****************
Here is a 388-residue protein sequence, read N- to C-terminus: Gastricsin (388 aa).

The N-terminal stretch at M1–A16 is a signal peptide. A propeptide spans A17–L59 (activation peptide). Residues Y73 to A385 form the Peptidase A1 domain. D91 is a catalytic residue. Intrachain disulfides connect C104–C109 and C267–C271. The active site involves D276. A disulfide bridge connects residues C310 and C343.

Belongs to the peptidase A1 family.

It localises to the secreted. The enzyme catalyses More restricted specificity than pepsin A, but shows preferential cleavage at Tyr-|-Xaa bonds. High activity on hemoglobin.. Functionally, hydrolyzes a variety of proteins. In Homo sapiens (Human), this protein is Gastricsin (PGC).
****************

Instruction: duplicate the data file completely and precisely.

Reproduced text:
Here is a 388-residue protein sequence, read N- to C-terminus: Gastricsin (388 aa).

The N-terminal stretch at M1–A16 is a signal peptide. A propeptide spans A17–L59 (activation peptide). Residues Y73 to A385 form the Peptidase A1 domain. D91 is a catalytic residue. Intrachain disulfides connect C104–C109 and C267–C271. The active site involves D276. A disulfide bridge connects residues C310 and C343.

Belongs to the peptidase A1 family.

It localises to the secreted. The enzyme catalyses More restricted specificity than pepsin A, but shows preferential cleavage at Tyr-|-Xaa bonds. High activity on hemoglobin.. Functionally, hydrolyzes a variety of proteins. In Homo sapiens (Human), this protein is Gastricsin (PGC).